A new twist to China National Chemical Corporation’s takeover of Syngenta AG may have U.S. regulators taking a second look at the record deal.
On Monday, news broke that government-backed ChemChina was considering a possible merger with a second state-owned group, Sinochem. According to Reuters, the merger would bring financial relief to the debt-laden chemicals giant as it seeks to finalize its $43 billion deal with Swiss seeds and pesticides firm Syngenta.
The Committee on Foreign Investment in the United States — an interagency body that reviews business moves for national security concerns — cleared ChemChina’s proposed transaction with Syngenta in August. But ChemChina merging with another major government-controlled corporation may trigger addition review and raise questions regarding the outcome of its deal with Syngenta.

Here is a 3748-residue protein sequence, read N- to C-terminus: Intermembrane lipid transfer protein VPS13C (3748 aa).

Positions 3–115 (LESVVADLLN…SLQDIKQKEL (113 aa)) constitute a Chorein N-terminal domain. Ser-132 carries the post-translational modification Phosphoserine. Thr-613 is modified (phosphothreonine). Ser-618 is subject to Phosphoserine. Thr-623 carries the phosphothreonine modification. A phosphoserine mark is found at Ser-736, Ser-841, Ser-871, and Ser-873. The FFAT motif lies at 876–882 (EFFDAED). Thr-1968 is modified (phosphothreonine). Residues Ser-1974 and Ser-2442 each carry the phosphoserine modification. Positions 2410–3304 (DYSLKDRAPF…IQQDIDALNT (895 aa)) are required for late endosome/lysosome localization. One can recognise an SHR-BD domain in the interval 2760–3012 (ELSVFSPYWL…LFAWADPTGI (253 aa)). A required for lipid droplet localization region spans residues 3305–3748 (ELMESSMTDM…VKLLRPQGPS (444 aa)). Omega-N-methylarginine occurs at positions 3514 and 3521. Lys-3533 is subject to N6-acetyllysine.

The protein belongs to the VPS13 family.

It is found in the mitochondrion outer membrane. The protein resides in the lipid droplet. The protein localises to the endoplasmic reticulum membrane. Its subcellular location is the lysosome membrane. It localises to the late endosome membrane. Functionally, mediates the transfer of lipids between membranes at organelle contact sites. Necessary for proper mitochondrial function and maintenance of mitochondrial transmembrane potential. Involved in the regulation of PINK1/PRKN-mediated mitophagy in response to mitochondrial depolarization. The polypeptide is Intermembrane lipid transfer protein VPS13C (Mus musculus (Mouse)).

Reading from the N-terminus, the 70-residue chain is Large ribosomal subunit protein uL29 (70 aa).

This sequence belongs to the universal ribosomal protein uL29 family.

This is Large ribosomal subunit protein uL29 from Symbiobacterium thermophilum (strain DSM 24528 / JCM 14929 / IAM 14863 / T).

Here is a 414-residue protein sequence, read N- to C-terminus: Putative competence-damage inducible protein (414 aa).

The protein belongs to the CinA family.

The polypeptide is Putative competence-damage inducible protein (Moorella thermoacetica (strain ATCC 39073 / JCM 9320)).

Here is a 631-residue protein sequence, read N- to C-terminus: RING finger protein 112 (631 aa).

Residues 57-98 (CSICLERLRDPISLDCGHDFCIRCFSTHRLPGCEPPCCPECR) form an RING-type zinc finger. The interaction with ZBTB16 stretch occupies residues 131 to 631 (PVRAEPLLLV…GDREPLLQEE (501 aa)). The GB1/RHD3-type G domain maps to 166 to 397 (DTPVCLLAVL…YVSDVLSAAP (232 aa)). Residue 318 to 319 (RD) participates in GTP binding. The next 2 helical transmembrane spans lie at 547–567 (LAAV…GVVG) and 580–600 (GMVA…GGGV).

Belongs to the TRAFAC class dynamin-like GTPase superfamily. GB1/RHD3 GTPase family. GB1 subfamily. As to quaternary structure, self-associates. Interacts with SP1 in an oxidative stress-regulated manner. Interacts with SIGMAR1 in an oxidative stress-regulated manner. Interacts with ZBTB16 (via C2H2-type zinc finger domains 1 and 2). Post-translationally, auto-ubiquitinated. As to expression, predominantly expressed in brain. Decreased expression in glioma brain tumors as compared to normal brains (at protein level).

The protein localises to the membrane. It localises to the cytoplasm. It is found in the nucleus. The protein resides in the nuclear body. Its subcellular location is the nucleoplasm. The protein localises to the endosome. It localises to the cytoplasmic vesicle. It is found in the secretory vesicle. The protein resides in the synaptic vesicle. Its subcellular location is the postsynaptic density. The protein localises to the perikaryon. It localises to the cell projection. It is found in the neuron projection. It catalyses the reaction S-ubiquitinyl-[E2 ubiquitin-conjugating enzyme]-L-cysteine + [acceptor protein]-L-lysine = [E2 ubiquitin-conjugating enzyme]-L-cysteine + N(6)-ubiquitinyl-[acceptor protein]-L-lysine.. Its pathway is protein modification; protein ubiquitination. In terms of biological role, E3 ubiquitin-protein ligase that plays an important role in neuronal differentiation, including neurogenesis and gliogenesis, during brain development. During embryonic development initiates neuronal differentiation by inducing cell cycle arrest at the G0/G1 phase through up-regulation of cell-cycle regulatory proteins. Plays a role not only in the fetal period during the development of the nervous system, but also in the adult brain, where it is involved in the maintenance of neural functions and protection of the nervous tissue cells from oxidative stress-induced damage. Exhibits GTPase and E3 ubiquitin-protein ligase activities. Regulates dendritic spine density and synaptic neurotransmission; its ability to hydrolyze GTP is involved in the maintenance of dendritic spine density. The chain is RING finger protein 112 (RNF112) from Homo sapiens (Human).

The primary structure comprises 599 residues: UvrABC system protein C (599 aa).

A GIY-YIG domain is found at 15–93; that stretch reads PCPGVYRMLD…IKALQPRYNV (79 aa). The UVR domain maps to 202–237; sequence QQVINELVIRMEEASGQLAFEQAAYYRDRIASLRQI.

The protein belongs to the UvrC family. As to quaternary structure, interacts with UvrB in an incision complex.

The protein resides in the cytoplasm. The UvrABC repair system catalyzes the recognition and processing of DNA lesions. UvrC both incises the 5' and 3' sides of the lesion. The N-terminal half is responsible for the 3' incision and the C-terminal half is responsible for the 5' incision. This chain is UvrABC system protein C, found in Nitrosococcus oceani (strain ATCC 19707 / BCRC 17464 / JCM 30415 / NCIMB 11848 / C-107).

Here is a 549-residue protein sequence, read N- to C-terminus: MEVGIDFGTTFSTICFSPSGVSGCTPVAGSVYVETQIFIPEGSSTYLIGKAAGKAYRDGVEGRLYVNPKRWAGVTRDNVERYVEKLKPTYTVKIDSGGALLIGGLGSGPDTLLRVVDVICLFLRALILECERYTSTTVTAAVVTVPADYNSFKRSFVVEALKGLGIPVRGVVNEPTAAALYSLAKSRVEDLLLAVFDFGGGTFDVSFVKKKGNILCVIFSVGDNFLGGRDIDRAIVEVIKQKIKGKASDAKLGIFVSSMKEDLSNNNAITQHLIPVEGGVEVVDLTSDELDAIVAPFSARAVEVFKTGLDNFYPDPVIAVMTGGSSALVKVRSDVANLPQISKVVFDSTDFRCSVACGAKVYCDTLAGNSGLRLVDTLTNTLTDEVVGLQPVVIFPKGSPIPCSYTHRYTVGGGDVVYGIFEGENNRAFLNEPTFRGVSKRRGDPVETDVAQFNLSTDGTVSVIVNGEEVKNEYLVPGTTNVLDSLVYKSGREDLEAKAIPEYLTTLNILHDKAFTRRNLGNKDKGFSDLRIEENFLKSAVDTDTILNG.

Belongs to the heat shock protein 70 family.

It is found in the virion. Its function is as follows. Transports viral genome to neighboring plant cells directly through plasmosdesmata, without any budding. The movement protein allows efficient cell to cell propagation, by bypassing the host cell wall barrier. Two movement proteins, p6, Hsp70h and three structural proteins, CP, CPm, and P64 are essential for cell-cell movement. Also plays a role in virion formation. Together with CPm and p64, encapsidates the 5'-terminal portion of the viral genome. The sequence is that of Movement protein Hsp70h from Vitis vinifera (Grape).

“I would think that CFIUS will take a second review, which they’re capable of doing,” said Bloomberg’s Jeff McCracken on the network’s video channel.
Watch: Bloomberg’s Jeff McCracken discusses ChemChina updates [click to play]
A combination of ChemChina and Sinochem would create a chemicals, fertilizer and oil behemoth with nearly $100 billion in annual revenue, according to Reuters.
The Beijing-headquartered Sinochem was founded in 1950 and is one of China’s four state oil companies. Its core businesses include ventures in energy, agriculture, chemicals, real estate and financial services.
Sinochem’s corporate profile lists the company as China’s biggest fertilizer, seed and agrochemicals company. It also owns more than 300 subsidiaries inside and outside of China.
Sinochem ranked 139th in the 2016 Fortune Global 500.